With an approach that promotes curiousity, creativity, persisitence and problem solving we may well do better in attracting more girls and a more diverse cohort of boys to our discipline.

June 20, 2012. Gender, ICT, Image. Leave a comment.

“It’s the culture stupid…” a response to the brogramming media

This is my first blog, it was a media article I submitted to the newspapers – strangely no-one took it up…Maybe the title could have been toned down, but honestly … why?

Caroline Simmard from Stanford was motivated to respond  to the blog post  “Why aren’t there more women in tech: wrong question” with the above comment.  This all came in quick succession after a series of posts and emails earlier in March deploring the media reporting of the “Brogramming” Facebook group,  and closely followed by the “One step at a time” post of a young female software engineer who loves her job and challenges the male stereotypes daily. Media articles like ‘Brogramming” do no more than replace one male stereotype (geeky unsocial) with another (macho bravado). Neither are particularly attractive to females.

Caroline is one of dozens of smart scientists, educators and researchers who are working to improve the diversity of students entering the creative and collaborative discipline of computing (aka  ICT, IT, IS). It is startling that in 2012 we have not made any inroads to increasing diversity in this ubiquitous and influential discipline.  But when the weekend papers show the current stats of women’s economic situation with only 1.4% of women earning more than $104,000 compared to 6.4% of men, I think we have moved beyond the media issue of male bravado and unfriendly work environments,  to the economic necessity of getting more women in our society credentialed and confident to become active participators in our discipline.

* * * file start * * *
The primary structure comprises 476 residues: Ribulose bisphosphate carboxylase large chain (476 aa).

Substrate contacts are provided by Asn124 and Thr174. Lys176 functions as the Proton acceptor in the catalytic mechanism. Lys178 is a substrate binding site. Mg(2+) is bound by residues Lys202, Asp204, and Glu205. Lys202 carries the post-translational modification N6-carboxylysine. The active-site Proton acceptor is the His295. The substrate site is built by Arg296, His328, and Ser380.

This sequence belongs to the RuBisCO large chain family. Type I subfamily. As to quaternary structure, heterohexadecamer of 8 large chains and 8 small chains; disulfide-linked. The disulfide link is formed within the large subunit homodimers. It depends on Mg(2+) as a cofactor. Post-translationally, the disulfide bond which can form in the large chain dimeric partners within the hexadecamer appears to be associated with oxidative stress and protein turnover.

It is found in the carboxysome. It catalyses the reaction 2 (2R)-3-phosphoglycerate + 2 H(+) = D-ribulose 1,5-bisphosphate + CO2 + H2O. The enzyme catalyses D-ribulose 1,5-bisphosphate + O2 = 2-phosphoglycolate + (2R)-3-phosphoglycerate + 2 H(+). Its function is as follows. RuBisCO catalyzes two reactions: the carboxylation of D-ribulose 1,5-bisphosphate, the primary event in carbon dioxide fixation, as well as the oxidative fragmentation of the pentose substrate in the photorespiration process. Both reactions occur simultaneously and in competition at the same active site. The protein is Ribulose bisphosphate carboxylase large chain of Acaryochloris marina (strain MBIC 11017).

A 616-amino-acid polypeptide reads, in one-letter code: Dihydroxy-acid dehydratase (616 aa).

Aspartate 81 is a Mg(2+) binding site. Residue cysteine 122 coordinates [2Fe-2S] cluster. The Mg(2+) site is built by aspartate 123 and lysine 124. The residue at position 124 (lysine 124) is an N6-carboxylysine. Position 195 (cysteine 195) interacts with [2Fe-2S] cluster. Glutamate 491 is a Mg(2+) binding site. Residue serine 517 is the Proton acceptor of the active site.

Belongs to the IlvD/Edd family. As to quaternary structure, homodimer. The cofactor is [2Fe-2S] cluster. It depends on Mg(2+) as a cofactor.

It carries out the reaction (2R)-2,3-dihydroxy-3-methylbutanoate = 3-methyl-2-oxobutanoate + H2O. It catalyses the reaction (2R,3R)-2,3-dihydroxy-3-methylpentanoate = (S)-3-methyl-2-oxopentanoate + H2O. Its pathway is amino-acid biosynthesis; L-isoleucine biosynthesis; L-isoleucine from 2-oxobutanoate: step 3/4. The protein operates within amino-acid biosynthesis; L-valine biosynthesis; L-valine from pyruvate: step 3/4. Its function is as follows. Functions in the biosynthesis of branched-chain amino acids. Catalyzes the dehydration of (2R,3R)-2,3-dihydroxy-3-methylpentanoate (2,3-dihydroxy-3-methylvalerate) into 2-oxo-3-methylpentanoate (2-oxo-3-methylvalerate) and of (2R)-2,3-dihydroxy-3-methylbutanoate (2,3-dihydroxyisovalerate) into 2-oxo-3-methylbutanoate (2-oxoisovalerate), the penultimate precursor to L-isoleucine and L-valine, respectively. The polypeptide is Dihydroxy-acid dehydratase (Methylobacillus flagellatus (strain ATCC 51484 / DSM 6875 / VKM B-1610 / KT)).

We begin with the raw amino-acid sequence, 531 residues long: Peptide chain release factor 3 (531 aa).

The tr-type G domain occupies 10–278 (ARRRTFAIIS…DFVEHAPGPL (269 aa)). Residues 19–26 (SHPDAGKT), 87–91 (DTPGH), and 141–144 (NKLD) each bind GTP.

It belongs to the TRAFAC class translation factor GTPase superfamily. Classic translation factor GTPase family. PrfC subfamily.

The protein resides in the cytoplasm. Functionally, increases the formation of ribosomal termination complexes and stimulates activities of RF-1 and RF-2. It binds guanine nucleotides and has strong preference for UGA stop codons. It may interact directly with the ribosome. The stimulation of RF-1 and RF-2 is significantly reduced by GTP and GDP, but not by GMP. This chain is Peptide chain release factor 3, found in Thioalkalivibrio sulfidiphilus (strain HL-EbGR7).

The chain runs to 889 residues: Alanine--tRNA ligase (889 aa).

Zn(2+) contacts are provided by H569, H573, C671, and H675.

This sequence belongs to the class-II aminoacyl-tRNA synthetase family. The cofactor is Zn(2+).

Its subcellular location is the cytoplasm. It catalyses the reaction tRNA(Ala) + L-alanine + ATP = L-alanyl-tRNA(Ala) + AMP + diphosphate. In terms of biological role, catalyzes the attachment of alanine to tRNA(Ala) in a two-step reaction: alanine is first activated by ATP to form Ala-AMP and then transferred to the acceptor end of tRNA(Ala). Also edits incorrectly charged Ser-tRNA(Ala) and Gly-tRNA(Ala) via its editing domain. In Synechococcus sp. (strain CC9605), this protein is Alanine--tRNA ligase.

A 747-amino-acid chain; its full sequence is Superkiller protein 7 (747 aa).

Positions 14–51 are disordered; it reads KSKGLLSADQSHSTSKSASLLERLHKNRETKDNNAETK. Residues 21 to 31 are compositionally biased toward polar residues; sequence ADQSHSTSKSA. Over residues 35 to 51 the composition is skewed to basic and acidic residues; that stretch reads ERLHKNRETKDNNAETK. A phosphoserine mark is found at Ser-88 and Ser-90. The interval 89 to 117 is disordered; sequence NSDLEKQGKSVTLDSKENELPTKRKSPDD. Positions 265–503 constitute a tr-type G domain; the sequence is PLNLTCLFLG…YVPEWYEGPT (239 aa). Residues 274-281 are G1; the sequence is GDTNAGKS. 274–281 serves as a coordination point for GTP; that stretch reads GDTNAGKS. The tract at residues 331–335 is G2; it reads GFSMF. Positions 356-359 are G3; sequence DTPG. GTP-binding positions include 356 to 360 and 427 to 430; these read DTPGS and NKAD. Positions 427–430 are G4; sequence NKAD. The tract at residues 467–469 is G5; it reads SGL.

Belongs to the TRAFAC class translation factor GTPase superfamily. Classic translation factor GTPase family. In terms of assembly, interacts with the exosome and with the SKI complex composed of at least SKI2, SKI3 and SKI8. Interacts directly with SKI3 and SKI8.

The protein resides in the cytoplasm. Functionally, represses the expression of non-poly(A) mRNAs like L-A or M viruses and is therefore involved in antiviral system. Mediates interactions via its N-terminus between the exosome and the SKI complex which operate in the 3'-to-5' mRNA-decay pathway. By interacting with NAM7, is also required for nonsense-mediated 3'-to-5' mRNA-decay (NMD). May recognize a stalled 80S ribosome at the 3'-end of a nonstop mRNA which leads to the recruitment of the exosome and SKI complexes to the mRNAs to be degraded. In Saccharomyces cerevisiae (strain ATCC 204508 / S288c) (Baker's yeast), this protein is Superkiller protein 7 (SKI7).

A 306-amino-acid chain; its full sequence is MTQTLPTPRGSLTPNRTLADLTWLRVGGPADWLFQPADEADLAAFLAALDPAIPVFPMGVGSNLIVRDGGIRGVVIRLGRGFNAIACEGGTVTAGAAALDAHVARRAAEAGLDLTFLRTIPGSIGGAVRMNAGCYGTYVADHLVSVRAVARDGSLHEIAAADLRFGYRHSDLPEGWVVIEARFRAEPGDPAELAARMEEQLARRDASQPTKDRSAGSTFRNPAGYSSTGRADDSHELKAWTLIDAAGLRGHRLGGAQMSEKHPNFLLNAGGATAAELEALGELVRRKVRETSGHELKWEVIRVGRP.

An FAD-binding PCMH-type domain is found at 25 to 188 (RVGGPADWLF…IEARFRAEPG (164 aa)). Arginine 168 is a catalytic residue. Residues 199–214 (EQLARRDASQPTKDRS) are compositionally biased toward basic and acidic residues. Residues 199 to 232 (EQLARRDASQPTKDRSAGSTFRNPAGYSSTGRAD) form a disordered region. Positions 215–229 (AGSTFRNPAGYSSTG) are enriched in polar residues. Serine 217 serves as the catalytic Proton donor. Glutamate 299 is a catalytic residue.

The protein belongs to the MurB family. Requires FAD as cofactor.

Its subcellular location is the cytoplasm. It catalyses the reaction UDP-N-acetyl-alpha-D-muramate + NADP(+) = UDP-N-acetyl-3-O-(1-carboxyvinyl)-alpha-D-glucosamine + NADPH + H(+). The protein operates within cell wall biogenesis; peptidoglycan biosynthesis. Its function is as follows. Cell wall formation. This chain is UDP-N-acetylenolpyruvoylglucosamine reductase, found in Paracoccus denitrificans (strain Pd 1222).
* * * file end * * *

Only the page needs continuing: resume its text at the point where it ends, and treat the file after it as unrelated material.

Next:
The National Centre for Women in I.T. in the US produces a “Scorecard” which highlights the latest statistics regarding female engagement with computing in the USA. I have complied the Australian equivalent , with a bit of a Victorian slant  and drawing on their format:

Women are underrepresented in the computing workforce. While they make up  45% of the Australian  workforce,  there are only 18% in computing.

Computing needs women. In the US work teams with 50:50 gender membership have been shown to be more experimental and more efficient than single-sex teams. Firms with female senior managers outperform those without women in leadership positions. Women found high-tech start-ups with less funding and fewer failures than the average. There is no reason to believe that the same would not apply in Australia.

Girls are missing out on computing education. Since 2001 the number of female students sitting the final VCE IT exams has decreased from 5879 to 643 in 2011. Only 93 female students in Victoria satisfactorily completed the Software Development Unit. The overall number of students sitting the final year VCE IT exams has decreased by 75%.  While VCE IT is not a prerequisite for any IT degree the pattern of declining enrolments is similar in VTAC first preferences for IT courses has declined 67% in the same time period.